Observing nocturnal migration: Moonwatching on 26 April 2021

Andrew Farnsworth The Cornell Lab Apr 26, 2021

Our understandings of seasonal movements of birds have developed and evolved dramatically with advancing technologies over the last century and a half. With new and better tools to enhance human powers of observation and data collection, we have learned much about bird migration, its patterns, and its origins. But with each advance comes the potential to lose just a bit of the previous state of knowledge and art, so to speak.

Maintenance of “previous versions” or seemingly, with a cursory glance at least, anachronistic migration monitoring methods underlying the current state-of-the-art is invaluable for many reasons. So take a moment to pay homage to the “old” ways – during the rapidly approaching period of peak bird migration in many areas of the US, consider taking the great leap to shut down computers, turn off phones, disconnect from impatient watching of updating radar imagery and forecast and live bird migration maps, and venture into the field to gaze at the night sky. There is pure inspiration possible here.

Experiencing the spectacle of nocturnal migration, directly, is that possibility; and though this is a challenge (a serious understatement!), with each migration season come several unique opportunities to receive such inspiration in the direct study of nocturnally migrating birds flying in front the illuminated disk of a full moon! The technique, in general, is simple – orient a telescope at the illuminated disk of the full moon and watch carefully to observe the occasional bird flying quickly across its face (note: take frequent breaks to avoid eye strain as the full moon is bright than you may think!). Numerous accounts of moon watching in this general way to study bird migration exist in published literature, including Libby (1899) and Lowery and Newman (1966) as well as more recent accounts from the Swiss Ornithological Institute and automated approaches like Honeycutt et al. 2020. Methodology for quantifying migration by moon watching follows below the figure.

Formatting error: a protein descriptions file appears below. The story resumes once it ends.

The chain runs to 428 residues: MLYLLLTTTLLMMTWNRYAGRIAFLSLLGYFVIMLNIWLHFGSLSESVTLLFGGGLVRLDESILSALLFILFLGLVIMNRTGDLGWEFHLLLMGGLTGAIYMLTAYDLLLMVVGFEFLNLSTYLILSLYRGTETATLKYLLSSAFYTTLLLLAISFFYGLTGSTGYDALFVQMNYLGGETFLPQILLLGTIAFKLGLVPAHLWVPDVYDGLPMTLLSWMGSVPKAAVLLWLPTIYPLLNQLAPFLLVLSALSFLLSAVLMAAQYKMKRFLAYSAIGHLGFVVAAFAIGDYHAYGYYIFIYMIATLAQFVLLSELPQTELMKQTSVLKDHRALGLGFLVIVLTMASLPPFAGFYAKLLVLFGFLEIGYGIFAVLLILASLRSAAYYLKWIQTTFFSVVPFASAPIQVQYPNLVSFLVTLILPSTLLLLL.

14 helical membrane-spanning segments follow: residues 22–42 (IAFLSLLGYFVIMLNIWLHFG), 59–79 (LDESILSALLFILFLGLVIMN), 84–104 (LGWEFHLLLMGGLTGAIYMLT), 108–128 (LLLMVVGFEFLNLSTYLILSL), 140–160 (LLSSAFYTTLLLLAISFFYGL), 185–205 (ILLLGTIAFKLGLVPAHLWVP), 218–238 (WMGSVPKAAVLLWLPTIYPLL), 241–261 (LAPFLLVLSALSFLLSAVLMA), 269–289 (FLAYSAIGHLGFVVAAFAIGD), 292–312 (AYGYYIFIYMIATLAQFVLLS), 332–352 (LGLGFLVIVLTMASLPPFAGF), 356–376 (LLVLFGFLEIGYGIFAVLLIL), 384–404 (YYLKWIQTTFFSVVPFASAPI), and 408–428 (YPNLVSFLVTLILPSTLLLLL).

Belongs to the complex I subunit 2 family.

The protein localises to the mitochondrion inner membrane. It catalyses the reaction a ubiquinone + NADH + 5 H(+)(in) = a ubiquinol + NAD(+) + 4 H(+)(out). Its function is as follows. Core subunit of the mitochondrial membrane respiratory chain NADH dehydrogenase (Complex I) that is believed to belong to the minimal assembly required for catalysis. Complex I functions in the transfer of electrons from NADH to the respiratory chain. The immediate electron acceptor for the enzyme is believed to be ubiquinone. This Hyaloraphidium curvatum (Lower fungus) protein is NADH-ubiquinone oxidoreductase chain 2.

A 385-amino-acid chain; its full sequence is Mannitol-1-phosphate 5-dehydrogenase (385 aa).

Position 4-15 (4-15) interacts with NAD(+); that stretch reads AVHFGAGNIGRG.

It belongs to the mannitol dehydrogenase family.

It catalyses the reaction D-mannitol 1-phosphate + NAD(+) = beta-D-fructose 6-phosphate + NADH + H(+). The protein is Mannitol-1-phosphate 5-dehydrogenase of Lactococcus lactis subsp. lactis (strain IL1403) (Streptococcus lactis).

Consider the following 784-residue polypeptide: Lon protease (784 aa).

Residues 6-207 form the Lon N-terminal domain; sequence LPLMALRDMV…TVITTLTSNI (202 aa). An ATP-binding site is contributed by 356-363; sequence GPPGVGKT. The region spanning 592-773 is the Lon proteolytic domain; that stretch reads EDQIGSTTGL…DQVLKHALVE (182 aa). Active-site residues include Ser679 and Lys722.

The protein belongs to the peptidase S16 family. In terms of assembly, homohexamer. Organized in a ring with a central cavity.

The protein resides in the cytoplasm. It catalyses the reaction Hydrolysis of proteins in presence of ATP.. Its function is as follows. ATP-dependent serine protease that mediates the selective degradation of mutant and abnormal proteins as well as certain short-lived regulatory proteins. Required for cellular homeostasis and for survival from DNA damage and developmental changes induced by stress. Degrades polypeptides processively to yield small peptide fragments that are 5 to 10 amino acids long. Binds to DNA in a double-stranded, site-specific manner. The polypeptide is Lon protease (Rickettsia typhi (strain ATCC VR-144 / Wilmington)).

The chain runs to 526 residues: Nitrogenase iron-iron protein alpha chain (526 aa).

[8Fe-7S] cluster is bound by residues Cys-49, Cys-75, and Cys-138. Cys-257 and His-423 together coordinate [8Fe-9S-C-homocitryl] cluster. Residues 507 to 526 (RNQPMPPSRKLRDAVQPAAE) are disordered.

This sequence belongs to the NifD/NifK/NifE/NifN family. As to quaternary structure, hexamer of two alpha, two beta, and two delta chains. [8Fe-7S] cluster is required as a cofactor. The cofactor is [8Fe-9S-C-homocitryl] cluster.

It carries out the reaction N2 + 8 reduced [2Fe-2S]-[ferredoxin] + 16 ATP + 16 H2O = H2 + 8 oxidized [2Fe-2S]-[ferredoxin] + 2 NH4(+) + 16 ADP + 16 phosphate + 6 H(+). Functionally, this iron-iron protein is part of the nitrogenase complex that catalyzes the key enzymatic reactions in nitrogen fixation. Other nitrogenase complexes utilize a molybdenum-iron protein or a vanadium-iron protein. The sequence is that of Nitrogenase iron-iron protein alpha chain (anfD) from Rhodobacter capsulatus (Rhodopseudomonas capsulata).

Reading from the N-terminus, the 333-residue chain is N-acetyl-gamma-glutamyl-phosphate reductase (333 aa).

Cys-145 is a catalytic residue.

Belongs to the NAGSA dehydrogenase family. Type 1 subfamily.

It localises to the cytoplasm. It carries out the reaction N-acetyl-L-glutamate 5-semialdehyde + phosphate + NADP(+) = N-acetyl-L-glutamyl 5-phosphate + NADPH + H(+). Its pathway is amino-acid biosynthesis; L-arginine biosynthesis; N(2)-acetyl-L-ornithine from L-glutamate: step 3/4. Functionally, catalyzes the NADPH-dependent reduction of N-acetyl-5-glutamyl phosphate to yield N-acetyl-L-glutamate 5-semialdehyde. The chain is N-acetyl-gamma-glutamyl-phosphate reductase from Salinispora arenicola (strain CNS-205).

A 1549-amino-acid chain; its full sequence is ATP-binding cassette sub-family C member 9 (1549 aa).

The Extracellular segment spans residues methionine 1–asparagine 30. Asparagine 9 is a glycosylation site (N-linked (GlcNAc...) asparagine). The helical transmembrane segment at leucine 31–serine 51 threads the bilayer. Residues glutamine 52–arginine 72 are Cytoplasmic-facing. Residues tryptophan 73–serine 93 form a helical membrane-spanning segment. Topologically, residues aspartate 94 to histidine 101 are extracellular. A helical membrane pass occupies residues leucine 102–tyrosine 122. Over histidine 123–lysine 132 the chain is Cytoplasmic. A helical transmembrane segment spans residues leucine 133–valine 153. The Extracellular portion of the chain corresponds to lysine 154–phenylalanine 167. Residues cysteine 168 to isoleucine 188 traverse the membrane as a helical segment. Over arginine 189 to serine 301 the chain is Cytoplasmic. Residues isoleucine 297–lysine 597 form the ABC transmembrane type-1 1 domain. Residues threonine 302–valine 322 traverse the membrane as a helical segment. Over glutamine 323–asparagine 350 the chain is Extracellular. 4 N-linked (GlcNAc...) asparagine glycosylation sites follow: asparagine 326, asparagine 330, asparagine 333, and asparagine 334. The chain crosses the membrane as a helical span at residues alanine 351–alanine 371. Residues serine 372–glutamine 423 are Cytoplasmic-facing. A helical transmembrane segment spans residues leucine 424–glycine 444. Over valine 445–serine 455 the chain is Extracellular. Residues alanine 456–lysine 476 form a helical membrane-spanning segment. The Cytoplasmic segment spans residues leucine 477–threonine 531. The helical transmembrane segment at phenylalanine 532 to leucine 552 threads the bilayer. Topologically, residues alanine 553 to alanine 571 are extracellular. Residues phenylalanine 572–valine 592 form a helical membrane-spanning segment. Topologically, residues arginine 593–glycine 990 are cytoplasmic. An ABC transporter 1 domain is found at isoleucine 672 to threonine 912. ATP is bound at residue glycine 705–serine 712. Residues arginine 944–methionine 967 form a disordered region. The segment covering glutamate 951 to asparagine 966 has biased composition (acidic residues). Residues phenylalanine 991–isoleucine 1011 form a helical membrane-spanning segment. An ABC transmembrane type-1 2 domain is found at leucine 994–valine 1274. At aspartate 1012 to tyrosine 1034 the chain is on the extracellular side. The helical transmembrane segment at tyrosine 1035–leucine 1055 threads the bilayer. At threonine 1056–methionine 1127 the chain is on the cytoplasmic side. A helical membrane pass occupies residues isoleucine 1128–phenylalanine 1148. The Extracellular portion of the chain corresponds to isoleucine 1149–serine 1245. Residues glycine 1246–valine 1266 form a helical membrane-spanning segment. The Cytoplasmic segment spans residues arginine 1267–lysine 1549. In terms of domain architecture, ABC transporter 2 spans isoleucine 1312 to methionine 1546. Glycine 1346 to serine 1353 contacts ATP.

Techniques of moon watching often refer to the seminal works of George Lowery and Robert Newman from the 1940s-1960s. This graphic has made rounds for many years, and it depicts the basic concepts of moonwatching: with a telescope, one can view migration traffic as it passes in front of the illuminated disk of the moon. A major treatise on the subject examining hour-to-hour variation in nocturnal migration from moonwatching can be found in Newman (1956) and Lowery and Newman (1966).

There are many sources for methods to watch birds fly across the face of the full moon, but a simplified methodology drafted by Jen Johnson in 2004 relying on previously published approaches is a great start after reading some of the linked references in this post.

Our earliest understanding of calibrating radar data that we now so often use and study to produce forecast and live maps come from relating weather surveillance radar data with moonwatching observations. So, get outside and look (and listen!) if you have clear skies, or high light cloud cover, and can see the full moon in eastern Texas, the southern Great Plains, and the central Mississippi River valley. Where are skies forecast to be clear? See this map from Windy.com! Areas in brown highlight clear or at least mostly clear skies.